At the beginning of 2001, Israel decided to withhold more than $50 million in taxes it owed to the Palestinian Authority (PA) in response to the ongoing violence. U.S. officials, and others, pressured Israel to transfer the money because of the PA's dire financial straits and inability to pay many of its bills. Israel recognized that its action was harsh, but believed it was necessary to demonstrate to the Palestinians that the inability or unwillingness to stop the violence had a cost. Israel must use whatever leverage it can to protect its citizens and this economic sanction was a milder response than a military one.
While Israel's action was blamed for the sorry state of the Palestinian economy, the truth was the Arab countries suspended the transfer of hundreds of millions of dollars, collected as donations, meant for the PA. The justification for the Arab states' action was their concern that the funds would be embezzled and encourage further corruption in the PA.20a For example, a Kuwaiti newspaper reported that Yasser Arafat stole more than $5 million in foreign aid intended for needy Palestinians.20b
In July 2002, Israel agreed to transfer some of the tax revenues to the Palestinians as a confidence-building measure after Palestinian violence subsided, and an agreement was reached to set up a committee of U.S. representatives to oversee the transaction.20c
The speaker of the Palestinian legislative council, Ahmed Karia, suddenly vacated the villa he built for $1.5 million in Jericho after President Bush raised the issue of PA corruption. A sign on the door was posted that said the villa had become a welfare institution for the relatives of Palestinians killed in terror attacks.20d
Palestinians attack Israeli forces in spontaneous outbursts of frustration.
Occasionally, Palestinians riot spontaneously for any number of reasons, from frustration to anger. More often, however, Palestinian violence is premeditated and planned by either terrorist cells within the Palestinian Authority or by the PA's own leaders. In the summer of 2001, for example, Palestinian commanders circulated instructions on confronting Israeli troops. The orders included the preparation of Molotov cocktails, hand grenades and barricades. Explosive "belts" were to be prepared for "hundreds of suicide youths who will be willing to confront the advancing troops." The insturctions also suggested conserving ammunition and attacking tanks only with "suitable weapons" and not with light guns. "Forward positions should be established by fighters willing to sacrifice their lives to stop the advancing enemy."21a
Israel is at war with an enemy that declines, in its shrewdness and its cowardice, to fight Israel's soldiers, but is instead murdering its civilians, its women and children.
— Michael Kelly22a
The Palestinians have observed the cease-fire negotiated by CIA Director George Tenet.
In June 2001 CIA Director George Tenet traveled to the Middle East in an effort to solidify a cease-fire between Israel and the Palestinian Authority and lay the groundwork for a resumption of peace talks. The Tenet Plan called for an end to all violent activities. In the six weeks following Tenet's visit, however, Palestinians carried out 850 terrorist attacks resulting in 94 Israeli casualties, 17 of them fatalities.23a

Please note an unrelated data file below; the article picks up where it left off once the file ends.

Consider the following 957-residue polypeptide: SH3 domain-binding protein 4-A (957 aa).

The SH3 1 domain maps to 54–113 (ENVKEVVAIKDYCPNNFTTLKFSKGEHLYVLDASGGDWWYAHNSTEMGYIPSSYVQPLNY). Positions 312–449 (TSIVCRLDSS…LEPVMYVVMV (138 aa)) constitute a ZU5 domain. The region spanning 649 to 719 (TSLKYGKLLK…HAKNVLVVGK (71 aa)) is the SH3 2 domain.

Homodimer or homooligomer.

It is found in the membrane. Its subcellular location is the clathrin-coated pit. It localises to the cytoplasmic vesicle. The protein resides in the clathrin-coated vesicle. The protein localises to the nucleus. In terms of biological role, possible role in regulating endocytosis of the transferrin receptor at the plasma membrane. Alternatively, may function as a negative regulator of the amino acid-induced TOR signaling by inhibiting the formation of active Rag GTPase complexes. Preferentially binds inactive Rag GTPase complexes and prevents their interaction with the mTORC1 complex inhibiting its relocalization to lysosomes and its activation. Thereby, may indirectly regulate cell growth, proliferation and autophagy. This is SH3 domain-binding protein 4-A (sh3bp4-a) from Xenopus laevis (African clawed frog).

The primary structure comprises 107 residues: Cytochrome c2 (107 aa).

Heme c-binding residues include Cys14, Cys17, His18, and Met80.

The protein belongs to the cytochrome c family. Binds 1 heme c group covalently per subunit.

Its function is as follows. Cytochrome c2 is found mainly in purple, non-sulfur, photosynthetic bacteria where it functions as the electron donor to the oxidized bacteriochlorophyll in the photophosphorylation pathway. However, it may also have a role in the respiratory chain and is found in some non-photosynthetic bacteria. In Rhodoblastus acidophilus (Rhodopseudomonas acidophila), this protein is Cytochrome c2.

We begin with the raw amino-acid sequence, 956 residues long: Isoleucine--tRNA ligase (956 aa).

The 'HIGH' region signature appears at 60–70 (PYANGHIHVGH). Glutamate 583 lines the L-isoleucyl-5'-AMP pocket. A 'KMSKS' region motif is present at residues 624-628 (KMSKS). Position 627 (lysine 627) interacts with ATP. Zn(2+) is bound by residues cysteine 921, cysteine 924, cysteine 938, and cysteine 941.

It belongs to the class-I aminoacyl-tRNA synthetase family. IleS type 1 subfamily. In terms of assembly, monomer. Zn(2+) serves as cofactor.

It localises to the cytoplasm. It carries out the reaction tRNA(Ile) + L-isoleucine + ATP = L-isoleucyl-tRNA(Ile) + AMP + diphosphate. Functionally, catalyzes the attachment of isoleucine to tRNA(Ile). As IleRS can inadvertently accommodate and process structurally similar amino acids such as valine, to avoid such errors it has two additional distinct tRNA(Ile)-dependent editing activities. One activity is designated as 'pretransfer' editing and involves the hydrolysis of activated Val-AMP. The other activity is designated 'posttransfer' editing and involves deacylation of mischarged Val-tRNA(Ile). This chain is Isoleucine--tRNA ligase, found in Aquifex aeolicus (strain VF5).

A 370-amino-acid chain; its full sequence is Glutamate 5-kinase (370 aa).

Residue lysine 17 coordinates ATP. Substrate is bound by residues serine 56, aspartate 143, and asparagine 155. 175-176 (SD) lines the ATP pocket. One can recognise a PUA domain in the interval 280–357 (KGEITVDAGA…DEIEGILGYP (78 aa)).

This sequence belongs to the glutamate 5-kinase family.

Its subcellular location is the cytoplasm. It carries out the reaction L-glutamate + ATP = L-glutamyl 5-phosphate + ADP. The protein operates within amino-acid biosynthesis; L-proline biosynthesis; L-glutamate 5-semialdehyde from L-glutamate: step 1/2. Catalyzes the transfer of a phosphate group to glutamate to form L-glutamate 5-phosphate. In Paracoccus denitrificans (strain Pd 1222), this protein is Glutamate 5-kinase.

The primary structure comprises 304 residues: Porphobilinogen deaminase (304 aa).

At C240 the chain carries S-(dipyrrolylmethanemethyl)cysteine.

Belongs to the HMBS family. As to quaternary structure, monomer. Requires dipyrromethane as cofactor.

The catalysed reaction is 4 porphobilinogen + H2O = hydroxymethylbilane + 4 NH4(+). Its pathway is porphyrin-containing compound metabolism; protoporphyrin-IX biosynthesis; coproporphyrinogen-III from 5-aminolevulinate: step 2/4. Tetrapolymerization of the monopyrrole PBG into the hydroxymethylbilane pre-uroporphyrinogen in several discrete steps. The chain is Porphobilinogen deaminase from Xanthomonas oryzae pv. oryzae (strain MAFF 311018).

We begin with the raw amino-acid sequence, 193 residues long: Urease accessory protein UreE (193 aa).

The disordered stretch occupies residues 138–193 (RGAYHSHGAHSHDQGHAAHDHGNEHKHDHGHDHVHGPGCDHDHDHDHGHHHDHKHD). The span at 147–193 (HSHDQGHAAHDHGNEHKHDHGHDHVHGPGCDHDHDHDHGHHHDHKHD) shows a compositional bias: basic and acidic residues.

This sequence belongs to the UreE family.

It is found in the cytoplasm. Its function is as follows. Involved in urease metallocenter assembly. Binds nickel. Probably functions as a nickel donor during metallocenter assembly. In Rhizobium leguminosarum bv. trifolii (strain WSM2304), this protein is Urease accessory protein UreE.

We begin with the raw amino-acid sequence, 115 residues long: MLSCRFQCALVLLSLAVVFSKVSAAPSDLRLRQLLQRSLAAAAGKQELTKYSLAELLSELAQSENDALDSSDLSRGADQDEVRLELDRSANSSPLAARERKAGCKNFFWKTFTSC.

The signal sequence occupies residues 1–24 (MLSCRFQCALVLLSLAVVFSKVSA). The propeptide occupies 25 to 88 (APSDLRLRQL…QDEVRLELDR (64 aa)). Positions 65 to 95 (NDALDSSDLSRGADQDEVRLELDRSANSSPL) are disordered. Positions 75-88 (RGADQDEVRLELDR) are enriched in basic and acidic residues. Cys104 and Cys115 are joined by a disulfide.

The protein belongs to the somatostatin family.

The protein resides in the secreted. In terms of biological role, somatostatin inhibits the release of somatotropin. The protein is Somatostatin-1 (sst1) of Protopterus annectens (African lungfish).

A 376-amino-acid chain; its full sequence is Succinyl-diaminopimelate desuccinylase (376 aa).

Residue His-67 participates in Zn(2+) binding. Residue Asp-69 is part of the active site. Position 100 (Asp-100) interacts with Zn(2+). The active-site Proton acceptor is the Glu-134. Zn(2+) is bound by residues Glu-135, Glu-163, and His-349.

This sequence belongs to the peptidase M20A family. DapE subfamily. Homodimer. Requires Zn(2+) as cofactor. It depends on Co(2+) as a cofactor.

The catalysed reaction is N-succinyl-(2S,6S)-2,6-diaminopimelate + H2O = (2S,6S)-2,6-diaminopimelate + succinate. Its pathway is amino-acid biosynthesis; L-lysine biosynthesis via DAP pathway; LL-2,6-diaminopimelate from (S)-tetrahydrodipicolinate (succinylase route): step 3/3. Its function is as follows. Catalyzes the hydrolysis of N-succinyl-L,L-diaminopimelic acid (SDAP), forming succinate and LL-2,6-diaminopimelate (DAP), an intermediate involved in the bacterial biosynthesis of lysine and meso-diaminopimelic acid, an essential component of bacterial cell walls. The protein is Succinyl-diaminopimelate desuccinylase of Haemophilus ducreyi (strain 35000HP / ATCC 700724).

Palestinian Authority Chairman Arafat must condemn this horrific terrorist attack, act now to arrest and bring to justice those responsible, and take immediate, sustained action to prevent future terrorist attacks.
President George W. Bush after a Palestinian
suicide bomber killed
Israel's policy of assassinating Palestinian terrorists is immoral and counterproductive.
Israel is faced with a nearly impossible situation in attempting to protect its civilian population from Palestinians who are prepared to blow themselves up to murder innocent Jews. One strategy for dealing with the problem has been the peace process. Since 1993, Israel believed that negotiating was the way to reach peace with the Palestinians, but after Israel gave back much of the West Bank and Gaza Strip, and offered virtually all of the remainder, the Palestinians rejected their concessions and chose to use violence to try to force Israel to capitulate to all their demands.
A second strategy is for Israel to "exercise restraint," that is, not respond to Palestinian violence. The international community lauds Israel when it simply turns the other cheek after heinous attacks. While this restraint might win praise from world leaders, it does nothing to assuage the pain of the victims or to prevent further attacks. Moreover, the same nations that urge restraint to Israel have often reacted forcefully when put in similar situations. For example, the British assassinated Nazis after World War II and targeted IRA terrorists in Northern Ireland. And, in the wake of the murderous attack by terrorists on the World Trade Center and the Pentagon, it was revealed that the Clinton Administration had attempted to assassinate Saudi terrorist Osama bin Laden in 1998 in retaliation for his role in the bombings of the United States embassies in Tanzania and Kenya. The Administration of George W. Bush has said it also would not hesitate to kill bin Laden.31a
If you've got an organization that has plotted or is plotting some kind of suicide bomber attack, for example, and [the Israelis] have hard evidence of who it is and where they're located, I think there's some justification in their trying to protect themselves by preempting.